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The Israel Folau case: the weaponising of hate speech

June 26, 2019 - 08:45 -- Admin

In writing about the Folau saga recently, I showed compassion to those rank and file Christians who felt under threat.  As time goes on however it is becoming clearer (to me anyway) that some of those ordinary Christians have fallen or are falling for a campaign of hate disguised as religious freedom.

As I pointed out then, what is now under threat is not religious freedom but religious dominance. Various Christian leaders are using Folau’s breach of his employment contract as a weapon to attempt to protect their own privileged position and that of their various churches in Australian capitalism.

Before gofundme shut down his money raising legal defence venture, Folau had raised about $565,000 in just a few days. It shows the grip Christian fundamentalism has on sections of Australian society.  The Australian Christian League has now opened a new fundraising account for him and it raised over $1 million in less than one day.  I am sure he will raise his aimed for $3 m easily.

That tells me there is widespread concern among some Christians about religious freedom. It also tells me some of those donating are doing so driven by a fabricated fear campaign run by master manipulators. Some at least of those donating seem to be dutifully following the powerful Church figures and politicians pushing the fake news that this is an ‘attack on religious freedom.’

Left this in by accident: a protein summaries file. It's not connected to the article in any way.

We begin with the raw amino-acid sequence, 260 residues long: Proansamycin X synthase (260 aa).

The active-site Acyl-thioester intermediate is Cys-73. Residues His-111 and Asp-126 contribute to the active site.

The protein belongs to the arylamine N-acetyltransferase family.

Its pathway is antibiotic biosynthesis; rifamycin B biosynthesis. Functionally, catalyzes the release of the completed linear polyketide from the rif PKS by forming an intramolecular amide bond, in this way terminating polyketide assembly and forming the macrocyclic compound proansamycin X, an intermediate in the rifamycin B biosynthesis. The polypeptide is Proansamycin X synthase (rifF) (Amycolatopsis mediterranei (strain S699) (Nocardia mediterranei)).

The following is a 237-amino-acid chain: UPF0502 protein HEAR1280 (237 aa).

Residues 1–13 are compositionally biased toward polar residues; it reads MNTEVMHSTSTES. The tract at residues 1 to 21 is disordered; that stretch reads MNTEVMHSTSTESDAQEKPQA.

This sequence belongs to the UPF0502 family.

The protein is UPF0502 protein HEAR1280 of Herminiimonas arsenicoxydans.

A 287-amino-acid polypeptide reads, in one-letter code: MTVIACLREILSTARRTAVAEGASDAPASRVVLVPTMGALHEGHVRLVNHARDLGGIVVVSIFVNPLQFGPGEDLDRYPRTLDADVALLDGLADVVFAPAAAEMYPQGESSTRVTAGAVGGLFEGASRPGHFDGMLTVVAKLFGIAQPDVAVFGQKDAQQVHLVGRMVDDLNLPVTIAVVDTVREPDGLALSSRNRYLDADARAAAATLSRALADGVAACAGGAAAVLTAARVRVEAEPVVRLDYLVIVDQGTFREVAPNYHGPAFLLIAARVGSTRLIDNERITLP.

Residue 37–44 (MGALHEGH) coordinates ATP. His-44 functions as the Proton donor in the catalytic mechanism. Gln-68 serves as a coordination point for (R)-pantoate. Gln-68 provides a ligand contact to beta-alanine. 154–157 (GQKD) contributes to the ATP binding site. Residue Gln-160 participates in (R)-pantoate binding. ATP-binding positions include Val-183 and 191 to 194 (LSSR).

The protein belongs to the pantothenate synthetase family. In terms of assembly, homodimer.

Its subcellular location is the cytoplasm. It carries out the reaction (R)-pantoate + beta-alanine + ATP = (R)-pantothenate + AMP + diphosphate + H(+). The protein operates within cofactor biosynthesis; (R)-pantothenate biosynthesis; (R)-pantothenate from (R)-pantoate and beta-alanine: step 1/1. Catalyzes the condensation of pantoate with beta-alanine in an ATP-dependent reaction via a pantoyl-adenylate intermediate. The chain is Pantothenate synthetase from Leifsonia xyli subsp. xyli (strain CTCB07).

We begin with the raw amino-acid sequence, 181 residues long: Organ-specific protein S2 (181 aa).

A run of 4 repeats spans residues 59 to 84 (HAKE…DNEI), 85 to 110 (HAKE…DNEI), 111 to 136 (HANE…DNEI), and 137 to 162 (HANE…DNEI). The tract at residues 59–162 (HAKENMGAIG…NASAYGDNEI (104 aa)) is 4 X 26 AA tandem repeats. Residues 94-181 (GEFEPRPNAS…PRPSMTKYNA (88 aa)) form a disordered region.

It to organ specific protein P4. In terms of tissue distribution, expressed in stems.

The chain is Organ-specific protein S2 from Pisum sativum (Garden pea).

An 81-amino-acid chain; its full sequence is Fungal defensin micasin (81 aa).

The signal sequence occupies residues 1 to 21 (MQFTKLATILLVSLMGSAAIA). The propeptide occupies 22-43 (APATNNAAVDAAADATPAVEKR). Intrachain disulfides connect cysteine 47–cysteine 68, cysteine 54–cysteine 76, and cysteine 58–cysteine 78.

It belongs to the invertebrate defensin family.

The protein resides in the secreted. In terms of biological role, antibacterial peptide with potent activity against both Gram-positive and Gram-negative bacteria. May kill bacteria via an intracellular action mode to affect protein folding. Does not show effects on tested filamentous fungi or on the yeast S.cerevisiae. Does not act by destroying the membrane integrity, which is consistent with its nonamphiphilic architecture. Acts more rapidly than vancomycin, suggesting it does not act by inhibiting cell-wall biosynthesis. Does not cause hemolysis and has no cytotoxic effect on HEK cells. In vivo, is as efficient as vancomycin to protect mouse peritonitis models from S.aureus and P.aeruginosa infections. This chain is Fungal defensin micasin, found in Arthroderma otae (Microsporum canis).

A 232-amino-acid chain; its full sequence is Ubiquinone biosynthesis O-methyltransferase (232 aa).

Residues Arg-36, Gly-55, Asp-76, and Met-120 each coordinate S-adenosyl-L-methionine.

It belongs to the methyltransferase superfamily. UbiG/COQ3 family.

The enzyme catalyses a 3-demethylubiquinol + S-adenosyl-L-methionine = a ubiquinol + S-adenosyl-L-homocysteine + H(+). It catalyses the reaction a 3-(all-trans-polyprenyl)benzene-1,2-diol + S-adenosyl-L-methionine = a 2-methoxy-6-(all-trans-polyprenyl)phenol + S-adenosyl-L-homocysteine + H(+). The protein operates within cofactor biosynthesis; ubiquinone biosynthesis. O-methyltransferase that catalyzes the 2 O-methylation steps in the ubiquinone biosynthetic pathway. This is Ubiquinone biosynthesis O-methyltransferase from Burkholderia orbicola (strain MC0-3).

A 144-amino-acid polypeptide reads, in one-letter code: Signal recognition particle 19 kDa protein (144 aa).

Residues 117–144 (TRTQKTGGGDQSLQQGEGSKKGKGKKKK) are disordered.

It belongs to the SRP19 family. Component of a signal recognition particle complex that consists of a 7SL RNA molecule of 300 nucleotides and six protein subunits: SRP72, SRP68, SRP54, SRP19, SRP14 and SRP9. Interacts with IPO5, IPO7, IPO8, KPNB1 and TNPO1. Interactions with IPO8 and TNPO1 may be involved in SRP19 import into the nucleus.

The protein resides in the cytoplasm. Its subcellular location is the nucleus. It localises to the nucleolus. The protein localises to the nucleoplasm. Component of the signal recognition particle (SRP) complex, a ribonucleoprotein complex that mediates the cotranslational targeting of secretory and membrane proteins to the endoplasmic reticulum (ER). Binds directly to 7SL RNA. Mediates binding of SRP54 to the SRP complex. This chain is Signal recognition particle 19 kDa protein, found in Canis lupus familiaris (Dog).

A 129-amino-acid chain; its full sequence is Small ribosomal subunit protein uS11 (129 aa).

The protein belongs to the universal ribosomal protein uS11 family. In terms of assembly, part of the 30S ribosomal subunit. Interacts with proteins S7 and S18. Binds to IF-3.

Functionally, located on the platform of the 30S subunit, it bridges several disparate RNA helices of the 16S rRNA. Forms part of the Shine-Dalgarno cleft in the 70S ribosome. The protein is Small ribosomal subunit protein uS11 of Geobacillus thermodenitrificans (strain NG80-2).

Some of the people behind this campaign are shrewd political operators. Their aim is to build a reactionary Christian movement through building a unity, incorrectly, around religious freedom.  It has been done before as the Bible Belt in the US shows us. More prosaically it may be their aim is to unite conservative forces behind an identifiable self-described symbol of persecution. Playing the victim wins sympathy and hides the reality of the oppression and the cry against oppression that is religion.

The problem is that freedom to spout religious ideas does not or should not include freedom to promulgate hate speech.  In my opinion what Folau, a well-known rugby union player, said about gay people was hate speech.  He wrote:

WARNING Drunks, Homosexuals, Adulterers, Liars, Fornicators, Thieves, Atheists, Idolaters HELL AWAITS YOU Repent! Only Jesus Saves.

Despite Folau’s claim this is a quote from the Bible, the actual passage from Corinthians 6:9-10 makes no mention of hell.

This fire and brimstone attack on gays and lesbians and others was a warning that they were ‘sinners’ and hell awaited them.  For many gays and lesbians hell is here already and Folau’s words have only made their living hell worse.

How many gay and lesbian kids must die before the hate speech stops?

And the real battle for religious freedom must involve a battle not to be religious and not to be subject to hate speech disguised as religious commentary and broadcast to the millions of non-believers. Christinaity will only be free when it is free of its hate mongers and charlatans. Love your neighbour as yourself can then become a reality.

This is a battle between secular forces (including some religious people who believe in the separation of state and church and who view Folau’s speech as hate speech) and a gang of politicised right wing Christian fundamentalists wanting to unite and grow their forces.

The marriage equality plebiscite saw 61% of Australians vote for love. Thirty nine percent voted against. While the result was a shock to the forces of fundamentalism and conservatism, they are regrouping around an issue they are clearly telling porkies about to try and turn their minority into a majority. On top of that at the last election there was a big swing in sections of Australia to the politicians of hate disguised in Christian garb.

We must resist this fundamentalism and fight for a world in which gay and lesbian and other kids and adults are not threatened by Christian fundamentalists.  

Let’s build the resistance now to fundamentalism. We beat them in the fight for marriage equality. We can beat them in our campaign against their hate speech.